The Japanese understand better than we do the mesmeric effects of sights and sounds. It was to give her time to assimilate her surroundings that Asako was left alone for half an hour or so, while Sadako and her mother were combing their hair and putting their kimonos straight. Tea and biscuits were brought for her, but her fancy was astray in the garden. Already to her imagination a little town had sprung up along the shingles of the tiny bay which faced her; the sails of white ships were glimpsing where the sunlight struck the water; and from round the rock promontory she could catch the shimmer of the Prince’s galleon with its high poop and stern covered with solid gold. He was on his way to rescue the lady who was immured in the top of the red pagoda on the opposite hill.
Asako’s legs were getting numb. She had been sitting on them in correct Japanese fashion all this time. She was proud of the accomplishment, which she considered must be hereditary, but she could not keep it up for much longer than half an hour. Sadako’s mother entered.
“Asa San is welcome.”
Much bowing began, in which Asako felt her disadvantage. The long lines of the kimono, with the big sash tied behind, lend themselves with peculiar grace to the squatting bow of Japanese intercourse. But Asako, in the short blue jacket of her tailor-made serge, felt that her attitude was that of the naughty little boys in English picture books, bending over for castigation.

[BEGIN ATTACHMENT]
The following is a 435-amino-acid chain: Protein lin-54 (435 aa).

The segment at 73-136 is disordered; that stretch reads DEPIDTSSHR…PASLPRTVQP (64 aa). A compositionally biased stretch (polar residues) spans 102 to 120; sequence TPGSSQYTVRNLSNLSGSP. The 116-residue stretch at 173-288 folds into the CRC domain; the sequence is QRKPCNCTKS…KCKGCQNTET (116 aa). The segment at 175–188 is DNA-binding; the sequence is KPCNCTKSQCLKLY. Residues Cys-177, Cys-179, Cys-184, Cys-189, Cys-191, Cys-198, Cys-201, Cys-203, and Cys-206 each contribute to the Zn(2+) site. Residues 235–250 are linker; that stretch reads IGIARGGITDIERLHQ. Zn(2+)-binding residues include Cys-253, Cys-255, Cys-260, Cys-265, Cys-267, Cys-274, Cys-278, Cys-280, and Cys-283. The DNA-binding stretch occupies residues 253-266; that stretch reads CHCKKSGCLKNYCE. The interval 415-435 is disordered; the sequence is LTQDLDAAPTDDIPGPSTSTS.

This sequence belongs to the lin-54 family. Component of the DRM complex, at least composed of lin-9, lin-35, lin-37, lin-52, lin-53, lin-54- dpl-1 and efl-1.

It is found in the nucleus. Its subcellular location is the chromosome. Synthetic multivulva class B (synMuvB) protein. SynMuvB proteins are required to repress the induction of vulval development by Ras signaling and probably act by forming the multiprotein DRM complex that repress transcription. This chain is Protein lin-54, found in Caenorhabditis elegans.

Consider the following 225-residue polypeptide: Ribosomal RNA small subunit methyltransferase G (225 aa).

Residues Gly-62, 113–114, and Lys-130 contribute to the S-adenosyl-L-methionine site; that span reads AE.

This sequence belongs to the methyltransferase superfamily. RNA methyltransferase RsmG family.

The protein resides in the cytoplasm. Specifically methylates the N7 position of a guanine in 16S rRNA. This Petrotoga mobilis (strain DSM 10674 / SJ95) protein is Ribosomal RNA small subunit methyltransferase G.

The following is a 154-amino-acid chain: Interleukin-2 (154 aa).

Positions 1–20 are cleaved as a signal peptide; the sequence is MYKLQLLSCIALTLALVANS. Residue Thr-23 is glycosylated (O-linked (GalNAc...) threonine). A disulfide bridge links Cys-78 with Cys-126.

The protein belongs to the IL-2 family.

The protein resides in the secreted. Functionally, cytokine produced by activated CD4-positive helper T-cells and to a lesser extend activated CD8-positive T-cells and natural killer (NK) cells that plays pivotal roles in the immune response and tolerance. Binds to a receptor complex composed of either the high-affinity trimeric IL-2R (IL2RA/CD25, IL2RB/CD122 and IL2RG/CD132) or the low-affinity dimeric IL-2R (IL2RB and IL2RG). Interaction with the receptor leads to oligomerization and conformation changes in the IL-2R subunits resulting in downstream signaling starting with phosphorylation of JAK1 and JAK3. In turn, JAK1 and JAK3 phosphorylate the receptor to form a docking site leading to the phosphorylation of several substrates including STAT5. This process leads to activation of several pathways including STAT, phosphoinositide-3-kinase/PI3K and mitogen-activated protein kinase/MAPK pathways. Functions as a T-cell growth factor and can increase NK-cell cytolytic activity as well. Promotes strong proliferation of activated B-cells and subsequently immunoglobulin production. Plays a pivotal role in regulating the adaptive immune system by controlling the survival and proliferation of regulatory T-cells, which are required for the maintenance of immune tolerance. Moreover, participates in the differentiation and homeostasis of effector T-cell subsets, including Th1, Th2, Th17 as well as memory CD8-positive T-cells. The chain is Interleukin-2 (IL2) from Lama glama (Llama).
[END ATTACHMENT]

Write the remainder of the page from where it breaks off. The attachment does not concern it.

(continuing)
Mrs. Fujinami wore a perfectly plain kimono, blackish-brown in colour, with a plain gold sash. It is considered correct for middle-aged ladies in Japan to dress with modesty and reserve. She was tall for a Japanese woman and big-boned, with a long lantern-face, and an almost Jewish nose. The daughter was of her mother’s build. But her face was a perfect oval, the melon-seed shape which is so highly esteemed in her country. The severity of her appearance was increased, by her blue-tinted spectacles; and like so many Japanese women, her teeth were full of gold stopping. She was resplendent in blue, the blue of the Mediterranean, with fronds of cherry-blossom and floating pink petals designed round her skirts and at the bottom of the long exaggerated sleeves. The sash of broad stiff brocade shone with light blue and silver in a kind of conventional wave pattern. This was tied at the back with a huge bow, which seemed perched upon its wearer like a gigantic butterfly alighting on a cornflower. Her straight black hair was parted on one side in “foreign” style. But her mother wore the helmet-like marumage, the edifice of conservative taste in married women, which looks more like a wig than like natural hair.